Julius Fučík (1872-1916)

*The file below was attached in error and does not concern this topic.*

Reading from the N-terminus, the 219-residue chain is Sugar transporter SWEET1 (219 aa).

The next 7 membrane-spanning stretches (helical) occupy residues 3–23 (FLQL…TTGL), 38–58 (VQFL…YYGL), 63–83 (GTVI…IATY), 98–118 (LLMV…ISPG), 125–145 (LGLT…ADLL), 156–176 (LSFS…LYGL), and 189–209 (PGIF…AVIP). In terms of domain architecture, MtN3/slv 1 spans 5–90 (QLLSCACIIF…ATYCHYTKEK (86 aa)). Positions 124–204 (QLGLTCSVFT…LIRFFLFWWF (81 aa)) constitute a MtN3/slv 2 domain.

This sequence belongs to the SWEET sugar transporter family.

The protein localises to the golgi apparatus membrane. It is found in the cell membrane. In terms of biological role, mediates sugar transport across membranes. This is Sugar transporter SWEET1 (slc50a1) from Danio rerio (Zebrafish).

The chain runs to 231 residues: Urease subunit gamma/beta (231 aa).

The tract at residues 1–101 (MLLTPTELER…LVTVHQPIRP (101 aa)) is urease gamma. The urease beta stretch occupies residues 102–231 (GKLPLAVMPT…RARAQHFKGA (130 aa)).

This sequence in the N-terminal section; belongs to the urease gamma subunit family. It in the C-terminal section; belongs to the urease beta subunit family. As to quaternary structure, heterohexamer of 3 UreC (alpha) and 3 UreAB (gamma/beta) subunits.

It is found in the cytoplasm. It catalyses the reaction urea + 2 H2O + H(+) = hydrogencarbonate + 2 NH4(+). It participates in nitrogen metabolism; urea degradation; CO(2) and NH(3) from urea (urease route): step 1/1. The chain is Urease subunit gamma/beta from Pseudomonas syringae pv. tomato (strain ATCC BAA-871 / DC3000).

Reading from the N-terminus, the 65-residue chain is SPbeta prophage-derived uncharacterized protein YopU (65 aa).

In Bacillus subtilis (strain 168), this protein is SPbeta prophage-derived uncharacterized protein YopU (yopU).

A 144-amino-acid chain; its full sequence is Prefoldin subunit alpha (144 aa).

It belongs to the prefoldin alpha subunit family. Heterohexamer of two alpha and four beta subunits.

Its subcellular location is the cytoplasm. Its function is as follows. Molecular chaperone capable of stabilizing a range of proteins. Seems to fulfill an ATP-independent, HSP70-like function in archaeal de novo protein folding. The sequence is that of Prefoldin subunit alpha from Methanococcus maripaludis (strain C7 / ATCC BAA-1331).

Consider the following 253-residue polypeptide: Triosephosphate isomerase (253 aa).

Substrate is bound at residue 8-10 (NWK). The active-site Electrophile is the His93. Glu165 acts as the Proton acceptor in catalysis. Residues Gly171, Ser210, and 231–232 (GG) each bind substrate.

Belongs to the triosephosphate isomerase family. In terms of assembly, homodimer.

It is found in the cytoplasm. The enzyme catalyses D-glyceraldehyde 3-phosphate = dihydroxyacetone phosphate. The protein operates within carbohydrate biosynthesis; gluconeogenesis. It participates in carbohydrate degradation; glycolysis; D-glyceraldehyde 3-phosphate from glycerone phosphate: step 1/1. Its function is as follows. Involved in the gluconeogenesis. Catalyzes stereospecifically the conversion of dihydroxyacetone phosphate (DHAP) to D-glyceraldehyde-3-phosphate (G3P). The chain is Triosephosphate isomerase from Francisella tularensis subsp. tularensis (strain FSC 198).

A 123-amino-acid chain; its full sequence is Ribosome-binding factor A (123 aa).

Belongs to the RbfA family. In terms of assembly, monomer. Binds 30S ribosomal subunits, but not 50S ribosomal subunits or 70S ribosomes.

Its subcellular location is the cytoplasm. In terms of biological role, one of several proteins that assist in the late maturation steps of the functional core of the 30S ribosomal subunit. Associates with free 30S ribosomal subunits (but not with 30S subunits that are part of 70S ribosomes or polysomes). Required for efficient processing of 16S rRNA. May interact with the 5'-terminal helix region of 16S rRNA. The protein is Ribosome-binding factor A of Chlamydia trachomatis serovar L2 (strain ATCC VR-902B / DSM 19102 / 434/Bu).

Born in Prague, Fučík remains perhaps the most famous of the Czech light music composers. He studied the violin and the bassoon at the conservatory and composition under Antonin Dvořák. He played in Prague orchestras and moved to Croatia where he also acted as both conductor of the theatre orchestra in Zagreb and a chorus master in Sisak. During this period he wrote chamber music. Like many others, he moved to the military, playing in an Austrian regimental band under Josef Franz Wagner, and later in Vienna under Karl Komzák. Soon he became a bandmaster himself, a position he held for many years where amongst other places he was based in Sarajevo and Budapest. In the last decade or so of the 19th century Fučík composed many of his best works. He returned to Bohemia in 1909 when he reached the peak of his military career and gave huge concerts in Prague and Berlin. He finally moved to Berlin to open a music publishing business, Tempo Verlag, but unfortunately he died early following the hardship of the First World War. He composed not only many excellent marches such as Entry of the Gladiators and Florentiner, but magnificent overtures like Marinarella and Miramare and some exceptional waltzes. He even wrote one operetta and a requiem! In particular his waltzes Winter Storms, Traumideale, and Ballerinas remain classics with his very distinctive use of Czech musical idioms. His works total some 400 and his scores been recently transferred into national ownership in Prague.